Week 732

What’s this? I’m blogging about my work on a weekly basis – a simple way to track and archive whatever it is I spend my time on.

Last week I finished the second draft of my upcoming novel De verdwijners. It took me a bit longer than planned, but I’m glad to be able to say I didn’t rush any of it and made the text every bit as good as I could. (If people go on to decide the book is shit, it won’t be because I didn’t try.)

Next up, my editor will tell me whether we’re almost there, or more big changes are needed. I don’t expect that to be the case, but do have a long list of small tweaks to be made, which I’m planning to process simultaneously with the feedback from my editor. I also hope there’s time for some other people to read and comment. Other than that, I can only say I hope we’re still on track for an April release.

Last week, I also started playing Ni No Kuni. It’s been a while since I played a Japanese RPG and I must say I’m surprised by how much I’m enjoying the experience. I was enticed to try this one because of my interest in Studio Ghibli, which contributed to the game.

From what I understand, only the visual design (including character design and some gorgeous hand-drawn cut scenes) was done by Ghibli, but a lot of story stuff feels Ghibli-like too. The gentle banter between characters, for example, like when ‘talking tree’ accuses ‘lantern guy’ of only visiting him when he needs something.

From the few short hours I played, I’m amazed at just how much stuff is in there. The game gives me the sense of a sprawling fantasy world, filled to the brim with colourful creatures and places, where you never know what to expect next. A bit like Final Fantasy VII… after which that series became more serious and coherent, and also more boring.

That said, Ni No Kuni is still a JRPG. So there are too many random battles, that aren’t that all that enticing, at least in the beginning. And there’s too much walking from A to B, then back to A, then back to B.

I was asked to write a piece about this game for the NRC Handelsblad film appendix, and I’m wondering what kind of advice I’ll give people who never play games, but enjoy Japanese animation. On the one hand, this feels like a long, somewhat padded but still tasty Ghibli film with bits of gameplay inbetween. On the other hand, the repetition of those random battles is going to be a bitch for most people.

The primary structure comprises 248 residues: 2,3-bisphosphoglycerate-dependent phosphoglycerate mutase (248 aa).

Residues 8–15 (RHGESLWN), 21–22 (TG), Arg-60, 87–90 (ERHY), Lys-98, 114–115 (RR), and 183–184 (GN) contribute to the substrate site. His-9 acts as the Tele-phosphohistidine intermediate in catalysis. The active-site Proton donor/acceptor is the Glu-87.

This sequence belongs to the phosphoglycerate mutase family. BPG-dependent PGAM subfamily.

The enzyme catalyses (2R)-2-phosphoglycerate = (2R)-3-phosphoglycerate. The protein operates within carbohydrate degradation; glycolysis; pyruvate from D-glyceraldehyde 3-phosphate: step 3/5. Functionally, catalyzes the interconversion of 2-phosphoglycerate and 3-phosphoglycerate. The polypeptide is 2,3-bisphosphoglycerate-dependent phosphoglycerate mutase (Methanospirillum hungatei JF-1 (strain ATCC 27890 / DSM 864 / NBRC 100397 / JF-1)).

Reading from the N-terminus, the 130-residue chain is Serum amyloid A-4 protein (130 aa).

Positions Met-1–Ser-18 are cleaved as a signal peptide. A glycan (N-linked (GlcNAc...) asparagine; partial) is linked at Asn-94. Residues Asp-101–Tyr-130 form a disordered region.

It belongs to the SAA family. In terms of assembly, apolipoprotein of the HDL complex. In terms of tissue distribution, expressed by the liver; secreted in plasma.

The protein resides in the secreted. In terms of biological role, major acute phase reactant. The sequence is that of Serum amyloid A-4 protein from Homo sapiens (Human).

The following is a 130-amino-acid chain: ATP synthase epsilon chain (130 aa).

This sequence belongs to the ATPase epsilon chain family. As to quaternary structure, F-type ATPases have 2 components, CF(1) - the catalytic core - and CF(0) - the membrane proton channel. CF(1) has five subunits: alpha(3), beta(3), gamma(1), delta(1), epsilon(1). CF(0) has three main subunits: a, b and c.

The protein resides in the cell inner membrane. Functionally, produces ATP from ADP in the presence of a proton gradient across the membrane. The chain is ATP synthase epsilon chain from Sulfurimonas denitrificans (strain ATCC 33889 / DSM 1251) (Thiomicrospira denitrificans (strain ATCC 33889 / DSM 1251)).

So what else?

On Tuesday I visited the new Amsterdam NRC offices, where David Nieborg and I chatted with editorial chief Hans Nijenhuis about the future of nrc.next and the position of games in the paper. Lots of stuff is going to change, so even though the intention is to keep games in there, I have no clue how things will turn out. As always!

On Wednesday I wrote a piece for a Rotterdam-focused serious games and e-learning special that the gentlemen at Control Magazine are preparing.

On Thursday I wrote a column about Vlambeer, the only Dutch game development studio selected for the Edge developers top 50 (it’s at number 34). The column can be read here (in Dutch): Punkhelden van de games. Also check out the profile I wrote about them in 2011.

On Friday I visited Two Tribes. That night, Fridays at 7 with Kars Alfrink. Which was, among other things, a celebration of my De verdwijners milestone.

On Sunday afternoon, I visited the HKU faculty in Hilversum to judge the Global Game Jam games that were made there last weekend. It was the first time in three years that I didn’t participate in the ham myself, as plans to go abroad like last year didn’t pan out. So I was happy to still be involved somehow anyway.

It was lots of fun to be on the jury for once, though we got little time to judge a grand total of 26 games. I also got into something of an argument about the way game jam games should be judged (if at all). I’ll probably have more to say about this subject later!